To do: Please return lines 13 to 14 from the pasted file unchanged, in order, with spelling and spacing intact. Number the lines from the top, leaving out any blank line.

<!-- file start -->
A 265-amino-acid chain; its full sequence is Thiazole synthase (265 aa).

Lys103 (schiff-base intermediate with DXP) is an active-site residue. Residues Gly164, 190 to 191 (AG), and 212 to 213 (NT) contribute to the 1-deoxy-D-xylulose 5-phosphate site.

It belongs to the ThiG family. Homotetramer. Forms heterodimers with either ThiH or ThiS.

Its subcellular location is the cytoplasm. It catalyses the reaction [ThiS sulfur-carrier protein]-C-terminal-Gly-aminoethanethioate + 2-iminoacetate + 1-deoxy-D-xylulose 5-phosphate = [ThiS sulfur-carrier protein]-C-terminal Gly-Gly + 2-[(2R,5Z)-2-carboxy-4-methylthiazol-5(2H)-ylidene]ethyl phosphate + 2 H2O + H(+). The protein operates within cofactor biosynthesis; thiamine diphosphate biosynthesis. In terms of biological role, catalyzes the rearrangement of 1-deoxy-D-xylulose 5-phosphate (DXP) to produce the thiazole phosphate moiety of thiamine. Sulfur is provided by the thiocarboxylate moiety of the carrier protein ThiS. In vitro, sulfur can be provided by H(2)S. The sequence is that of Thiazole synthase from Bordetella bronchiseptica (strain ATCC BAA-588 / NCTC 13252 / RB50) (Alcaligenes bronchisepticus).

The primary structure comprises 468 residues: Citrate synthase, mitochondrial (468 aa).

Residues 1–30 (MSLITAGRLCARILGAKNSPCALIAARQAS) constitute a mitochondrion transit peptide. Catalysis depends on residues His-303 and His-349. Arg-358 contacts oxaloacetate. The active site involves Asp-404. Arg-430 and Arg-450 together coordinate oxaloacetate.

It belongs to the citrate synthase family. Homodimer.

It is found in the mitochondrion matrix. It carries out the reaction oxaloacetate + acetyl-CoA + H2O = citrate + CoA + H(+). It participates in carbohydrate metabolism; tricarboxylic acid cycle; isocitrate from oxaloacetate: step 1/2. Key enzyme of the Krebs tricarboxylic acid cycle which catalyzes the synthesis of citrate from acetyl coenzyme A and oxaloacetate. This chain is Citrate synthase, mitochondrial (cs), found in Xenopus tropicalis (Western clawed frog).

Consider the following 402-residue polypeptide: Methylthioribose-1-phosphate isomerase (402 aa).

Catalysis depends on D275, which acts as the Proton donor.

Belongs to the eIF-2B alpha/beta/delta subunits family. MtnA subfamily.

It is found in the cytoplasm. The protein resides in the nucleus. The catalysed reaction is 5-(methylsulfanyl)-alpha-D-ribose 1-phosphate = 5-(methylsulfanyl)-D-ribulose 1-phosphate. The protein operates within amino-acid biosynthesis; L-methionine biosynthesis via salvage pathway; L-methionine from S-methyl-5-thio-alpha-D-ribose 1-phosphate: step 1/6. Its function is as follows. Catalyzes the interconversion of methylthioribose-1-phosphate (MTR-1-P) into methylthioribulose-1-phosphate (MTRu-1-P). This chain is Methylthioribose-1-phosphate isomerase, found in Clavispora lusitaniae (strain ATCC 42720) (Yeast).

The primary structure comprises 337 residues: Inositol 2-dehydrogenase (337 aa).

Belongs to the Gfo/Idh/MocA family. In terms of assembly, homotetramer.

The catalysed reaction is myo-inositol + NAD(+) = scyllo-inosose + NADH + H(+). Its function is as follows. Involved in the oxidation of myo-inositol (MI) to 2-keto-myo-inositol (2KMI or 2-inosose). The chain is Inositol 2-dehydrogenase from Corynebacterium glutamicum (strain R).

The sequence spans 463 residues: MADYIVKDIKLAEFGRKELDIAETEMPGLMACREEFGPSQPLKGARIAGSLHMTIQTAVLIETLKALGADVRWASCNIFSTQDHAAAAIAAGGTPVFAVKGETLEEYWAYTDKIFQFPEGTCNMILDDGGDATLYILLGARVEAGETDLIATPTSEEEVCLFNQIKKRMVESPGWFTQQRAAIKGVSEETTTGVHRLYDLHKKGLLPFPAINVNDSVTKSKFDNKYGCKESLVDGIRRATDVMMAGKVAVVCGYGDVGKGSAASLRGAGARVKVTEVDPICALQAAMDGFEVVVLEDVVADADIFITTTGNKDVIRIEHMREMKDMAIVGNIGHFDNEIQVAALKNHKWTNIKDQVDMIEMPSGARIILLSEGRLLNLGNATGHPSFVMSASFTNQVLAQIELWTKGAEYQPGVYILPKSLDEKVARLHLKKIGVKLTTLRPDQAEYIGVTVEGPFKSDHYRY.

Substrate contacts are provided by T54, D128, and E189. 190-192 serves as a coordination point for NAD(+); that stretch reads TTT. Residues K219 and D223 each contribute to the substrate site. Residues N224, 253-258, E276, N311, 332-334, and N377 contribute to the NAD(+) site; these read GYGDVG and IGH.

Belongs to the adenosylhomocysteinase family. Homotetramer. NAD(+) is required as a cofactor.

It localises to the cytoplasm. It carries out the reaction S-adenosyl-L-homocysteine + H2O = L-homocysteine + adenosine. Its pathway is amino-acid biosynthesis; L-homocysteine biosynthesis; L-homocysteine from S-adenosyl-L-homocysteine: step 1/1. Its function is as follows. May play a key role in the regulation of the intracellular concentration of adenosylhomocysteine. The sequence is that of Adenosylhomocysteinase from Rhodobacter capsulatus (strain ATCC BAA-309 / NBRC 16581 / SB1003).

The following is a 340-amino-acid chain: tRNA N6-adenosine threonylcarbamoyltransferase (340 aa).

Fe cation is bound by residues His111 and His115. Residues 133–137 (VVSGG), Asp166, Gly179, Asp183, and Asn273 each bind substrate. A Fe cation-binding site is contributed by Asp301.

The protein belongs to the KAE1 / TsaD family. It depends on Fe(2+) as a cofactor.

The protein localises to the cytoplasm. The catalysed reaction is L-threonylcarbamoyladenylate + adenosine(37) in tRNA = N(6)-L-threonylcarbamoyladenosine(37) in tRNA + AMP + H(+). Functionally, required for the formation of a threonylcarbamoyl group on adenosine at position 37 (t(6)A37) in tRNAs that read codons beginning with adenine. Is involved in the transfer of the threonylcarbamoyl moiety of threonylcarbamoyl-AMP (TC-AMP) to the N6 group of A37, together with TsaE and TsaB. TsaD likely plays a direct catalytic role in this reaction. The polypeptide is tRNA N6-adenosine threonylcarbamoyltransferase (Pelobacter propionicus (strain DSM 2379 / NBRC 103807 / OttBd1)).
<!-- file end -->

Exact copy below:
The primary structure comprises 337 residues: Inositol 2-dehydrogenase (337 aa).

Belongs to the Gfo/Idh/MocA family. In terms of assembly, homotetramer.